environment

KUOW Photo/Joshua McNichols

As we bid the tourists adieu, we welcome back the cranes and construction.

Season 2 of Seattle’s waterfront development project starts Wednesday. It includes work from Colman Dock to the Aquarium, and holes in the ground already show the concrete face of the 1930s-era seawall, soon to be demolished. 

Why The Northwest Is the New Frontier For Geothermal Energy

Sep 29, 2014

PORTLAND -- The Geothermal Energy Association chose to hold its annual meeting in Portland this year, and leaders say that's in part because they see the Pacific Northwest as a new frontier for the industry.

Lakeview Biofuel Plant Proposal Raises Air Quality Concerns

Sep 26, 2014

A project proposed in Lakeview, Oregon, would turn woody biomass from logging into biofuels for Southwest Airlines, the U.S. Navy and Marines.

The biofuel would have fewer greenhouse gas emissions than traditional jet fuel and diesel, but some worry the project might add to existing air quality problems in southern Oregon.

Red Rock Biofuels of Fort Collins, Colorado, received a $4.1 million design and engineering grant from the U.S. Department of Defense earlier to help develop the project.

Interior Secretary Sally Jewell toured southern Oregon’s high desert Thursday. The trip focused on efforts to conserve greater sage grouse.

The birds live in sagebrush country. But their habitat is shrinking in Oregon, Washington, Idaho and other states – because of people, wildfires, and invasive species. The birds don't like fragmented habitat and need wide-open spaces.

Swinomish Tribe Prepares For A Changing Climate

Sep 26, 2014

La Conner, Wash. -- The Swinomish people have lived near the mouth of the Skagit River north of Seattle for thousands of years. Now, climate change threatens their lands with rising seas and flooding.

The Obama administration recently awarded the tribe a large grant to help cope with climate change.

The entire Swinomish reservation is pretty much at sea level, on a spit of land tucked into Skagit Bay.

Flickr Photo/UN University in Bonn (CC-BY-NC-ND)

Ross Reynolds speaks with Dr. Koko Warner, lead author of the adaptation section in the latest UN report on Climate Change, about a new University of Washington study this week that found no evidence that weather patterns in the Northwest so far have been influenced by human greenhouse gas emissions.

They also discuss a New York Times story which suggested the Pacific Northwest would be a good place to be when climate change hits because there will be less extreme heat and plentiful water.

According to Warner, if you feel relief with these reports, you are mistaken. Reynolds spoke to her at the UN Climate summit this week.

The coast has generally been considered the area of the Northwest most at risk for a catastrophic oil spill. But the rise in oil moving through the region by rail has raised the stakes for some inland areas.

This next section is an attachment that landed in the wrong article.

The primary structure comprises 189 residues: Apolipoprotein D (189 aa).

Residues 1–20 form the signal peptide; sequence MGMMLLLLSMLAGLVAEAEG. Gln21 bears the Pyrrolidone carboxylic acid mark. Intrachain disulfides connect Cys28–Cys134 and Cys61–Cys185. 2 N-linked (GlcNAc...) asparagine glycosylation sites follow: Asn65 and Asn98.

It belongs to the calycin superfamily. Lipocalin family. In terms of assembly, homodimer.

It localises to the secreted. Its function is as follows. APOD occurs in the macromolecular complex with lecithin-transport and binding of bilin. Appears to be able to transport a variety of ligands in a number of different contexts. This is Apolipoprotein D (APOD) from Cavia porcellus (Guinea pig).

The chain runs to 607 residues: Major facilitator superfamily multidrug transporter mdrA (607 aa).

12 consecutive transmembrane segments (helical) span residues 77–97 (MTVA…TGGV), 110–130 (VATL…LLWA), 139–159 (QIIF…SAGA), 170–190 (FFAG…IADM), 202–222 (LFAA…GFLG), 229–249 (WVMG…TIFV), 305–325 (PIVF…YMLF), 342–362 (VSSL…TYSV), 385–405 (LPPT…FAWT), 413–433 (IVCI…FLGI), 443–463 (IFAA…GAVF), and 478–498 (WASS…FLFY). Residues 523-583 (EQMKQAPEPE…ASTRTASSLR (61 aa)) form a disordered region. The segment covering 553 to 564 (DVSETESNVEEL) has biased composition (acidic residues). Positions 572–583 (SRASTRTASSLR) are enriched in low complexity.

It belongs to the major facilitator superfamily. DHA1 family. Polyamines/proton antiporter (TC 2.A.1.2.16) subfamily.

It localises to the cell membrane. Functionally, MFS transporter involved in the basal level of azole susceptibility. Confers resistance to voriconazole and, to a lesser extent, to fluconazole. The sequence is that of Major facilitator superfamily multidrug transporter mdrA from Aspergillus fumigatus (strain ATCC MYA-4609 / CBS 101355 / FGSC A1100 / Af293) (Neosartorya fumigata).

People of the Methow Valley and the Confederated Tribes of the Colville Reservation were hoping for more money to rebuild hundreds of lost homes and livelihoods.

California billionaire and climate activist Tom Steyer has dumped $1 million into Washington state.

Portland Wins International Climate Leadership Award

Sep 24, 2014

The city of Portland is one of nine cities worldwide to receive an international City Climate Leadership Award.

The awards honor cities for urban sustainability and leadership on climate change on behalf of the climate leadership group C40 and the Berlin-based engineering firm Siemens. Winners were selected from a pool of 87 applications.

Going For Launch With The Salmon Cannon

Sep 24, 2014

WASHOUGAL, Wash. -- Salmon may soon have a faster way to make it around dams. There’s a new technology that’s helping to transport hatchery fish in Washington. It’s called the salmon cannon -- yes, you read that right.

First, let's set the record straight: there’s not really an explosion. But the salmon cannon does propel fish from one spot to another.

That was demonstrated Tuesday, when the salmon cannon transported fish from southwest Washington’s Washougal River to a nearby hatchery. The goal is to make the move easier on the fish, in three steps.

Earth Ministry's Facebook page

Marcie Sillman speaks with Jessie Dye, outreach director for Earth Ministry, about the 2014 UN Climate Summit and the involvement of religious groups in environmental work.

Biologists Try To Figure Out Large Fall Chinook Runs

Sep 23, 2014

Thousands of fall chinook salmon are swimming up the Columbia River every day right now. This year’s migration is expected to be one of the largest in recent years. Researchers aren’t sure exactly why fall chinook have made such a big comeback.

Salmon and steelhead restoration has been a big push throughout the Northwest -- from Puget Sound to coastal streams to the Columbia-Snake River Basin -- where fall chinook were nearly extinct by the 1960s.

SEATTLE – Changing wind patterns are the primary cause of warming temperatures in the Northwest, according to a study published Monday.

The authors lined up historical wind data with coastal sea surface temperature in the Northeastern section of the Pacific Ocean since the beginning of the 20th century. They found that up to 90% of the warming in the Pacific Northwest and Northern California is driven by changes in wind patterns.

SEATTLE -- The Northwest's biggest oil-by-rail transporter is giving its assurances that it can safely move millions of gallons of volatile crude through the city of Seattle.

BNSF Railway's letter describing its safety measures follows a report by Seattle public safety agencies highlighting several weaknesses in the city’s ability to respond to an oil train accident.

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